In the 1870 census of Oldfields township, Wilson County: Alfred Rice, 40; wife Amy, 30; and son Thomas, 13, with Gray Baily, 24, all farm laborers. Next door: Violet Baily, 45, and Isabel Baily, 12. [“Emma” Bailey and Alfred Rice also registered a cohabitation in 1866. Gray Bailey was born to Moses Bailey’s earlier relationship with Isabel Bailey, and it is likely that Amy was his sister. Mary Bailey, daughter of Moses Bailey and Hannah Bailey, who married Hilliard Bailey in 1868, may have been their half-sister.]

On 21 April 1870, John Boykin, son of Rose Boykin, married Dicy Baily, daughter of Moses and Julia Baily, in Wilson County.

On 5 January 1871, Moses Bailly, son of Benja Bryant and Juda Jones, married Isabella Renfrow, daughter of Mingo Hinnant and Patsy Deans, at Moses Bailey’s in Wilson County.

On 24 December 1875, Allen Baily, 20, married Harriet Taylor, 16, in Oldfields township. Minister Elisha Horton [early pastor of Rocky Branch Church of Christ] preformed the ceremony in the presence of H. Powell, R. Jones, and Gray Bailey.

On 5 March 1879, Patrick Baily, 21, married Atsey Sanders, 19, of Nash County, in Wilson County.

In the 1880 census of Oldfields township, Wilson County: farmer Moses Bailey, about 60; wife Isabel, about 45; and son William, 15.

Also, in the 1880 census of Oldfields township, Wilson County: Allen Baily, 22; wife Harriett, 21; and children Cora A., 4, Lucy A., 4, and Dortch, 1, sharing a household with Randall Hinnant, 33; wife Angeline, 26; and children J. Thomas, 10, James H., 8, Lilly Ann, 6, Roscoe F., 4, and Hugh N., 7 months.

Also, in the 1880 census of Oldfields township, Wilson County: laborer Patrick Bailey, 19; wife Atsy, 20; and son Arthur M., 6 months.

Also, in the 1880 census of Oldfields township, Wilson County: farmer John Boykin, 26; wife Dicey, 25; and children Julian, 8, Rear Ann, 7; John C., 5; W. Brogan, 3; and Sallie A., 9 months.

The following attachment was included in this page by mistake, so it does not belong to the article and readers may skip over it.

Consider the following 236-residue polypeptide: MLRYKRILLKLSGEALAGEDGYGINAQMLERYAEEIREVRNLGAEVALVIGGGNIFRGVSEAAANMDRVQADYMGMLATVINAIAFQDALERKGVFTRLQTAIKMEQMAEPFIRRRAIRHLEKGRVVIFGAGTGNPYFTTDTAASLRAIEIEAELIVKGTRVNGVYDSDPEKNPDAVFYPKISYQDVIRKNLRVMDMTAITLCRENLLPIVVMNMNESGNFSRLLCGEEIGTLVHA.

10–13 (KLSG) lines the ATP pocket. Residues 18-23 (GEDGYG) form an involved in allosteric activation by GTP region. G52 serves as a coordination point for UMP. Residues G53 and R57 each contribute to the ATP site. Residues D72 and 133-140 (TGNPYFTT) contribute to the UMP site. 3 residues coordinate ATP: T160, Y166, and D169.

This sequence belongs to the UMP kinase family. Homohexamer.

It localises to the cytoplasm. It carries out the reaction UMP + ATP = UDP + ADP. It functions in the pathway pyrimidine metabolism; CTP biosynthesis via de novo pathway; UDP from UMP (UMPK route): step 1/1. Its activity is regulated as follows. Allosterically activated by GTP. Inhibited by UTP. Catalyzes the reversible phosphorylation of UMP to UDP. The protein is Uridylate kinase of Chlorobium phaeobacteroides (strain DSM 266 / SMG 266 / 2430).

On 23 February 1882, Nathan Boyett, 31, of Wayne County, son of Moses Bayley and Julia Bayley of Wilson County, married Charity Crow, 27, of Wayne County, daughter of Jorden and Jane Crow of Wayne County, in Mount Olive, Brogden township, Wayne County, North Carolina.

Gray Bailey died 7 July 1914 in Oldfields township, Wilson County. Per his death certificate, he was born 10 March 1845 to Moses Bailey and Vilet Bailey; and was buried at New Vester.

Dicy Boykin died 6 October 1929 in Wilson. Per her death certificate, she was 66 years old; was born in Wilson County to William Bailey and Julia [last name unknown]; was married to John Boykin; and worked as a housewife. Daughter Sudie Woodard, Smithfield, was informant.

Nathan Boyett died 2 June 1937 in Wilson, Wilson County. Per his death certificate, he was born 15 February 1850 in Wilson County to Moses Bailey and Julia Boyett; was married to Emma Boyett; lived at 115 West Walnut Street, Wilson; and worked as a laborer.

——

While researching the lives of Julia Boyette Bailey, her husband, and children, I came across this Notice of Intention to Disinter, Remove and Reinter Graves published several times in the spring of 1998 by R. Ward Sutton, a Rocky Mount, N.C., funeral director:

Wilson Daily Times, 15 April 1998.

This notice raises more questions than it answers.

What it tells us:

  • the cemetery was located on property then owned by Sudie Bailey Sullivan, who inherited said property from Levi T. Bailey. (Note, per the referenced deed, in 1974 this property was subject to a condemnation action and is shown on the Buckhorn Reservoir Land Acquisition Map filed in Plat Book 13 at pages 73-76);
  • Levi T. Bailey (1873-1931) was the grandson of the Levi Bailey whom I identified above as the likely owner of Moses Bailey;
  • of approximately 18-20 graves in the cemetery, only two were marked — those of Julia Bailey and Andrew W. Tarell;
  • Andrew W. Terrell was a son of Alonzo and Jane Cooke Terrell, who were both born in Wake County, N.C., and settled in what is now the Buckhorn area before 1880;
  • all of the graves in this cemetery were to be removed and reinterred in Bailey Cemetery, Bailey, Nash County, N.C. (about 5 miles north);